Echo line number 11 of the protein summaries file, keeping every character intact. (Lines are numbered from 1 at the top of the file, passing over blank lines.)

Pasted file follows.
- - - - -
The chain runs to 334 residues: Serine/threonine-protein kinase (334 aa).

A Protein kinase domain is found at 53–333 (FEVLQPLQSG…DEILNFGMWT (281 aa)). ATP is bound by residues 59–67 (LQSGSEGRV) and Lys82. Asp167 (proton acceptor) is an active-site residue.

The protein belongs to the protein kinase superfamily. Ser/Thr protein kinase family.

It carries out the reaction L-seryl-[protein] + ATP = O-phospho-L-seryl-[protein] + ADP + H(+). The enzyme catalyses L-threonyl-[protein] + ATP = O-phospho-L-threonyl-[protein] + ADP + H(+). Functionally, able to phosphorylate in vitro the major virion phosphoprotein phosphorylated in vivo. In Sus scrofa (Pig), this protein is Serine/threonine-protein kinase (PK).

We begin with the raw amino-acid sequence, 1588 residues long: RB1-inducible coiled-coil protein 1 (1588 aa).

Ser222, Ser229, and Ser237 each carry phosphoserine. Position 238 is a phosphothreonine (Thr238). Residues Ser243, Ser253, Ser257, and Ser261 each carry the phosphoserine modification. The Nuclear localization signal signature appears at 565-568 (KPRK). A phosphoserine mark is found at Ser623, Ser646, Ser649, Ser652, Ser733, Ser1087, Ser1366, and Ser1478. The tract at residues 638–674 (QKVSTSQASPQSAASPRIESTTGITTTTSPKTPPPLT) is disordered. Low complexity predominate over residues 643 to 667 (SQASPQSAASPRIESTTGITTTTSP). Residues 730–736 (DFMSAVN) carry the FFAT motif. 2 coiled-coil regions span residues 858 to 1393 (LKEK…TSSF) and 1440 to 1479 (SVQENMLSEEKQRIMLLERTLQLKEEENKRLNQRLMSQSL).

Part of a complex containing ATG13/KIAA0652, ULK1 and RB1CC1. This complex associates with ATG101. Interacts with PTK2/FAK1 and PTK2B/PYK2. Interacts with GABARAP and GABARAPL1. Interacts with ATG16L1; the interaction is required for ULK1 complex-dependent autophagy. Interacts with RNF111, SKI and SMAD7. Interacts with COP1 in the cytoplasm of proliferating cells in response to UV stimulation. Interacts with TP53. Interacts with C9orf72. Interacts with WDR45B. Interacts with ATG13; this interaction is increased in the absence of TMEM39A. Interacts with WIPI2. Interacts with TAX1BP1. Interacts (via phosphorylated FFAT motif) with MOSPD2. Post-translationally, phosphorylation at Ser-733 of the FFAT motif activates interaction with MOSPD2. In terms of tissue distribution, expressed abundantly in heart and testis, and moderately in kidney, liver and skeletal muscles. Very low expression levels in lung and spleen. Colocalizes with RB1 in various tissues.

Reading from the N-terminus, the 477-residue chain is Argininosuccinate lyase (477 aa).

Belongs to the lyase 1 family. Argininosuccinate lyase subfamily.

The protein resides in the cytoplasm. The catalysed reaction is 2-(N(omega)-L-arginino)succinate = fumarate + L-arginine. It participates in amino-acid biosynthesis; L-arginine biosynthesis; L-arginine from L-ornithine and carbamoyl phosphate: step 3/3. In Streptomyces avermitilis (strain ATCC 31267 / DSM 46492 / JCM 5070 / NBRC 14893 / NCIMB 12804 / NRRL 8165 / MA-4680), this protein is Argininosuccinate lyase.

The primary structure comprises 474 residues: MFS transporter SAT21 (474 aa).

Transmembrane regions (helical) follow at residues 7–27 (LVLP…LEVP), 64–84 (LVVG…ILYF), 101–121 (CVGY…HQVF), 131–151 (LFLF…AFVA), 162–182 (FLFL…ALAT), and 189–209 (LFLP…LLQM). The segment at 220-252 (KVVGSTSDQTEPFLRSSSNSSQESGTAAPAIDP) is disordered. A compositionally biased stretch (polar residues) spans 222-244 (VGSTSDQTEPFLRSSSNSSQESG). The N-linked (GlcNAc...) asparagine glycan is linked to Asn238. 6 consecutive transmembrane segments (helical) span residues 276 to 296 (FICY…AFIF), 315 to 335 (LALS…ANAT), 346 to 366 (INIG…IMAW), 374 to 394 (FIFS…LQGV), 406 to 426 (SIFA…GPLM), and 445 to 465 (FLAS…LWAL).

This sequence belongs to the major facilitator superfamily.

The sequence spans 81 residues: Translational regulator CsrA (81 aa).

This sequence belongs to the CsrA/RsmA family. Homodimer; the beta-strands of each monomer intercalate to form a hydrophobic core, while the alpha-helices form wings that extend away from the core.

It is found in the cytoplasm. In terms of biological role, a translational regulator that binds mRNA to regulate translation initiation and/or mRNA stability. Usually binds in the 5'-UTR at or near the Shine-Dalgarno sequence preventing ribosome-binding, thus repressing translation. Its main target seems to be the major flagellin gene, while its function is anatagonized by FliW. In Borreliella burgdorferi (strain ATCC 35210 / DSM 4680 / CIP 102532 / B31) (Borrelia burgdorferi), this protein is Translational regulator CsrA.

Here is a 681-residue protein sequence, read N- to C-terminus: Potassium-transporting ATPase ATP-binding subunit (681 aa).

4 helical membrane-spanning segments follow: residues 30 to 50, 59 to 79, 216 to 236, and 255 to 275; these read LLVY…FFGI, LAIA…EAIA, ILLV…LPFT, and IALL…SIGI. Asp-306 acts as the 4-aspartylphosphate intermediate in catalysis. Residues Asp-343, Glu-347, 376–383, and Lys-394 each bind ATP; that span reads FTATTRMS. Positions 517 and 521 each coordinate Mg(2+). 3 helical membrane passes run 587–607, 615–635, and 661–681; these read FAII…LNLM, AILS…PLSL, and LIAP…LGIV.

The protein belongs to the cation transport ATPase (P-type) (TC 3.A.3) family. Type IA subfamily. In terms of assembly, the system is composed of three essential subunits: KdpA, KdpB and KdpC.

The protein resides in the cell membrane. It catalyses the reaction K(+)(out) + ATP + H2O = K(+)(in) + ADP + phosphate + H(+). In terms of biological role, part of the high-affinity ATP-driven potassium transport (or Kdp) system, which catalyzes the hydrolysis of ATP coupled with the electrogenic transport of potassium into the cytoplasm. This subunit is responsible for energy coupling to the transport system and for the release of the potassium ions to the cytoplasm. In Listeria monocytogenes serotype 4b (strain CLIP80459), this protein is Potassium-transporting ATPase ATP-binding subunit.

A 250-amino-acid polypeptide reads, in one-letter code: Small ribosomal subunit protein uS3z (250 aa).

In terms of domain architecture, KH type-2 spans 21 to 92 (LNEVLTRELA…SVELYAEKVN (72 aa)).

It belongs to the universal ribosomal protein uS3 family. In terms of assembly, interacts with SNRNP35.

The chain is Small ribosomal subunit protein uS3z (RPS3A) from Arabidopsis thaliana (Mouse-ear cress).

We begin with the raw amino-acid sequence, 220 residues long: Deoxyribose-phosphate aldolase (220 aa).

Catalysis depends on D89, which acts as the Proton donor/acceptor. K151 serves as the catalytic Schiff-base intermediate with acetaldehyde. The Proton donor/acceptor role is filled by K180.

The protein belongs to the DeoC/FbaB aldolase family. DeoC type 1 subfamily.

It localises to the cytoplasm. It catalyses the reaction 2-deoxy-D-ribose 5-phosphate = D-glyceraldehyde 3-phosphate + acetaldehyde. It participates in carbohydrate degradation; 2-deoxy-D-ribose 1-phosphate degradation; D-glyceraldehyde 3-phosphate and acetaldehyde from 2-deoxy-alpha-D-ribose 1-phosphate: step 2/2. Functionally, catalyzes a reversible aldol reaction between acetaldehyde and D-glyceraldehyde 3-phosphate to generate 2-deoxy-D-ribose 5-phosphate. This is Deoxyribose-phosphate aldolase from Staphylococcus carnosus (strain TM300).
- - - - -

The primary structure comprises 474 residues: MFS transporter SAT21 (474 aa).